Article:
5 ‘S’ of Wine Tasting

While we may want to enjoy only one ‘S’ in wine tasting – sipping, there are 4 more ‘S’s we need to explore to truly appreciate a wine.

The 5S of wine tasting are : See, Swirl, Smell, Sip, Savour!

  1. SEE

The things to look out for at this stage are:

* Colour – Red wines are hardly ever red. The colour ranges from translucent ruby to purple to tawny. Thin-skinned grapes like Pinot Noir have light ruby colours, while dark-skinned grapes like Malbec will have a deep purple colour. Similarly, white wines range from watery white to straw yellow to copper or golden colour.
* Clarity – This is to ensure the wine is not hazy and free from any cork particles.
* Rim variation – Difference between the colour of the body of the wine and that of the rim is known as rim variation. Higher rim variation indicates older age of the wine while a low rim variation indicates a young wine. White wines that have almost watery white rims are very young.

The colour not only indicates the grape variety but also the age of the wine. Red wines lose colour as they age while white wines gain colours as they age.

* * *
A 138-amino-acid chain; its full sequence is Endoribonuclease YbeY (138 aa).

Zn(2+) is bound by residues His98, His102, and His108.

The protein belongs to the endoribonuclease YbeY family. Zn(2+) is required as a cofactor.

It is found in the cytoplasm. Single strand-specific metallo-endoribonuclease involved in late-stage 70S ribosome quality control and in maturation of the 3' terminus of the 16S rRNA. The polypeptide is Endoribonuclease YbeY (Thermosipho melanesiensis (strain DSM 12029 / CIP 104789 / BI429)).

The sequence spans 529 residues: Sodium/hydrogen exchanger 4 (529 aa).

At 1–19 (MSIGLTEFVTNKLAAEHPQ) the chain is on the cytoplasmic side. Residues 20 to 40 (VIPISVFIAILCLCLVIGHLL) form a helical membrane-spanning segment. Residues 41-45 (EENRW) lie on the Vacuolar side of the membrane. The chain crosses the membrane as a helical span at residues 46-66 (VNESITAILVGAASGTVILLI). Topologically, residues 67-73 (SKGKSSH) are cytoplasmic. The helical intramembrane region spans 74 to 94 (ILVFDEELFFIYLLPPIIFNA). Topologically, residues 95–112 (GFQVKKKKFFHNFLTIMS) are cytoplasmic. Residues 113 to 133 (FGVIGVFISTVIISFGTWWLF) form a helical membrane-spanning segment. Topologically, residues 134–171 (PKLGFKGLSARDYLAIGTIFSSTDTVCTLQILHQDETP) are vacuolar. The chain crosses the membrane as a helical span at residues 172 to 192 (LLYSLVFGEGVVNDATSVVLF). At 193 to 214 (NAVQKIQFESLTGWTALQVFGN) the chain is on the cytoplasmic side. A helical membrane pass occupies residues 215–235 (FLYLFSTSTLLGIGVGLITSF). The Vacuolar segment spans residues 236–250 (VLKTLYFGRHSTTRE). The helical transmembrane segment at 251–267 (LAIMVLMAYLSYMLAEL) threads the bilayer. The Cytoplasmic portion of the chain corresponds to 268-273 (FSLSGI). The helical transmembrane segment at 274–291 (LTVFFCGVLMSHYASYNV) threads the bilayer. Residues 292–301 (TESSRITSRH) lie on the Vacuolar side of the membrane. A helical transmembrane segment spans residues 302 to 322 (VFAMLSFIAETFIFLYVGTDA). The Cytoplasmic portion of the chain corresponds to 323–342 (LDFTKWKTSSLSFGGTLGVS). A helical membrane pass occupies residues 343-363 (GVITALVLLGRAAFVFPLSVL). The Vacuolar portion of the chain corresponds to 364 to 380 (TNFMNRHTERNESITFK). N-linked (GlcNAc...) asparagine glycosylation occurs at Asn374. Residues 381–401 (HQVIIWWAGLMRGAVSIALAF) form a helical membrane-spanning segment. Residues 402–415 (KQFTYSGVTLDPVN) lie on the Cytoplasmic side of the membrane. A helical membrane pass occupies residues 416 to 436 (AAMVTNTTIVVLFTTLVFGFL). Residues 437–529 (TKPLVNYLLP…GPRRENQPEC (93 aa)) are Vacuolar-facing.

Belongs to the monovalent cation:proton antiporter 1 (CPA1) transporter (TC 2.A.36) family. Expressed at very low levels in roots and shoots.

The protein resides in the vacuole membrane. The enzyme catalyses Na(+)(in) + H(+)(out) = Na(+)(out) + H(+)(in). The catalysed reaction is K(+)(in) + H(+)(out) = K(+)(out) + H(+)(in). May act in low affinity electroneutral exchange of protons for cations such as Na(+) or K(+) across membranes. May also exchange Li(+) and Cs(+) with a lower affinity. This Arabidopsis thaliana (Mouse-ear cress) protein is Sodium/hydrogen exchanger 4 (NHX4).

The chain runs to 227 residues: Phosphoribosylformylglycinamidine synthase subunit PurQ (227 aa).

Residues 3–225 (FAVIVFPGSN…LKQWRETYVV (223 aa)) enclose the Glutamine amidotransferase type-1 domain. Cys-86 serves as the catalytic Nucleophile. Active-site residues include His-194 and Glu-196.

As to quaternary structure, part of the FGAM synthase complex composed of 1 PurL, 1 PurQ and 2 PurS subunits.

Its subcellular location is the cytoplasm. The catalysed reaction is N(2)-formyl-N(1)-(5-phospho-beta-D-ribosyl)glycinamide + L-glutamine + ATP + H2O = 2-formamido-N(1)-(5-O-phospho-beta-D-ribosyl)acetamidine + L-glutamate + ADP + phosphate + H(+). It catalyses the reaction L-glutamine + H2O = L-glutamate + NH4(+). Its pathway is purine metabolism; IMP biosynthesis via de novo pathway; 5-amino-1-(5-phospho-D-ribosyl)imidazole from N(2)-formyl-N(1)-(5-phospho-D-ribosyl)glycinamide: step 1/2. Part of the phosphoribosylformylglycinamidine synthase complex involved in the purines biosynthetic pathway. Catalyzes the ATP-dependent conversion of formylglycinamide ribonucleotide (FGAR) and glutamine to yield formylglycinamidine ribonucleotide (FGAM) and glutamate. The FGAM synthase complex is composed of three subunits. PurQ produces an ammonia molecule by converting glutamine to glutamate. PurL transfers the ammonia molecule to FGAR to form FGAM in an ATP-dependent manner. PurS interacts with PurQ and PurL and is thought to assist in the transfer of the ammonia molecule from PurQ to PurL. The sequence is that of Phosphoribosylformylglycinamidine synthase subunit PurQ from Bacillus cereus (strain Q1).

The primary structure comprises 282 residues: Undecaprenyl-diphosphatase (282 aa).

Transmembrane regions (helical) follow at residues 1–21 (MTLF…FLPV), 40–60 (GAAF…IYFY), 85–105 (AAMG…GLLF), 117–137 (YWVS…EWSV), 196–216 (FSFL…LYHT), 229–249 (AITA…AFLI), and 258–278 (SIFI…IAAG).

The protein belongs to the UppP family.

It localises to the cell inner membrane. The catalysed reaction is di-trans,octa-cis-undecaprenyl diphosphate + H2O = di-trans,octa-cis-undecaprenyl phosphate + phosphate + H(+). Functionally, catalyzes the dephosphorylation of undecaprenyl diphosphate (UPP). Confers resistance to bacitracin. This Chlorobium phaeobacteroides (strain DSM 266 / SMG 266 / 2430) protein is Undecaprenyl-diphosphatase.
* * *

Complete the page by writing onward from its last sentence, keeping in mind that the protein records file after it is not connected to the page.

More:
In some cases, the rim of the wine can reveal the grape variety. Eg. Malbec typically has a magenta rim and a deep purple colour of the wine.

Also, oftentimes, deeper colour intensity indicates higher tannins and full body. However, some grapes like Nebbiolo are exceptions as the colour of wines made from Nebbiolo are light but they are very tannic.

‘Seeing’ tells you a lot about the wine even before you’ve touched the glass. The wine should be viewed in a well-lit environment by holding the glass against a white background, if possible. Looking at the glass can give you clues about the grape variety and age of the wine. 

But, if you are in the mood-lit environments of a cozy bar or restaurant, just enjoy the wine, as most of this information is already on the bottle!